Lazuli Residency is magical.
Being not much of a believer of places of good, I surprise myself when that word comes out of my mouth when I describe the two weeks I spent as Artist-In-Residence at Lazuli Residency. I answered to their call for POC, women artists and stalked them on Instagram for weeks trying to understand what was Vermont and Lazuli Residency.
I have the tendency to over research places. At times, I have memorized how to navigate streets from memory before I go to a place thanks to google street. This tendency stems from my weekly crossings of the border bridge between Mexico and Texas. My mother and I would cross-over to visit my father and brother. At that time, immigration policy changes had separated our family and for two years we managed to stay in touch with each other in this way.
So, the anxiety is real when I enter new spaces. More so, when I travel to a place where my brown skin stands out vividly in the crowd. For my trip to Vermont, I went through streets, stores, hotels, the city's history, police reports; I went through it all. Many times my over compensation to feel safe has been viewed by others as too much, an oversight of the real dangers faced by women of color when traveling to white spaces. It is truly magical when someone gets it because they have experienced it. Kenya Lazuli is a woman of color and artist working in Corinth, Vermont with the idea of inviting artist of color to experience the beautiful landscape that often times is only accessible to white people. Her, along with her family, Seth and Satie, have build the infrastructure of a place where artists come together during the summer to feel present.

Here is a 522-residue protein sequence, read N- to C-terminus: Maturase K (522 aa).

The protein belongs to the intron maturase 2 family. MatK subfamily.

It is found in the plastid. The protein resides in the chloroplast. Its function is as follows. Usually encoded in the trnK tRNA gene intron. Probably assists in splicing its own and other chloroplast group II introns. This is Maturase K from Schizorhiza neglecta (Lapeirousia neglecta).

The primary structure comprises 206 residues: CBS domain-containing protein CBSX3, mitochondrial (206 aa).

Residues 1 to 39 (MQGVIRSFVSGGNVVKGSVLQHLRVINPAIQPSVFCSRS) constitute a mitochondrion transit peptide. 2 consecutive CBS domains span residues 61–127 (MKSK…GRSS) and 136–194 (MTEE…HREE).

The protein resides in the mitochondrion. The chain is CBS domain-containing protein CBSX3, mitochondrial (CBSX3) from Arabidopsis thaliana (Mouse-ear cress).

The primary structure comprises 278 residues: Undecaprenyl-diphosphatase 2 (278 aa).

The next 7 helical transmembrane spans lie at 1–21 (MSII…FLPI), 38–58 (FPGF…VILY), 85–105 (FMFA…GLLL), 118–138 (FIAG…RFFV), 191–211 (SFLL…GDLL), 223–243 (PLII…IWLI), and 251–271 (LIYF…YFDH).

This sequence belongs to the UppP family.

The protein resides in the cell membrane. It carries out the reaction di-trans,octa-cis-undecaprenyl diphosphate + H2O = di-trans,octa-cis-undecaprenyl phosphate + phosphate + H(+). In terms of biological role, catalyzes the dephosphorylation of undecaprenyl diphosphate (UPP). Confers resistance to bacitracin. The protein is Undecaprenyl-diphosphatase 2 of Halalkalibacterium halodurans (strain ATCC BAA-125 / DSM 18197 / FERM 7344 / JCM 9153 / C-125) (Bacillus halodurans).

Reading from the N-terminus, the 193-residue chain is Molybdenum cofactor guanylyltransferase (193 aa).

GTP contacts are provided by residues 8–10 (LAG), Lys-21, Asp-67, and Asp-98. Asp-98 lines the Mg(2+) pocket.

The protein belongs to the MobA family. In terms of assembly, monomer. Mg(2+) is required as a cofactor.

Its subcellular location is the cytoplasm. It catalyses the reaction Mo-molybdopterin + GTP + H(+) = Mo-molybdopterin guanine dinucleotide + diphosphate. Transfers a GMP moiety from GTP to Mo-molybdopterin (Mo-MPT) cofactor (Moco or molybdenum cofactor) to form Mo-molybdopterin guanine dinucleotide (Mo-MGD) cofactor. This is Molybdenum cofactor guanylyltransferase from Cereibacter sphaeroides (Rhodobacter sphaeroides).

And, it did not stop there. The magic kept happening when I got a crash course of sustainability, a topic of research I had just started back in Texas. I ate vegetarian meals and learned how to maintain a home by thinking about my own daily consumption and how it affects the earth. I worked on their lake, forest, fields and streams thinking about my own connection to place. Conversations around the table included topics of race, gender and sustainability. Such topics had been covered and heavily discussed in graduate school, but at Lazuli Residency it was not theory, but practice. In times when institutions incorporate these much necessary conversations, we need more of practice of concrete actions and examples.
When I think of my time at Lazuli, my mind keeps going to Sarah Shulman on how institutions have absorbed the radical ideas of change through public and institutional programing only to homogenize them to their agenda. When trying to figure out the endless list of residencies, the possibilities are astonishing, but few manage to create what Lazuli Residency has done—a community practicing ideas of change.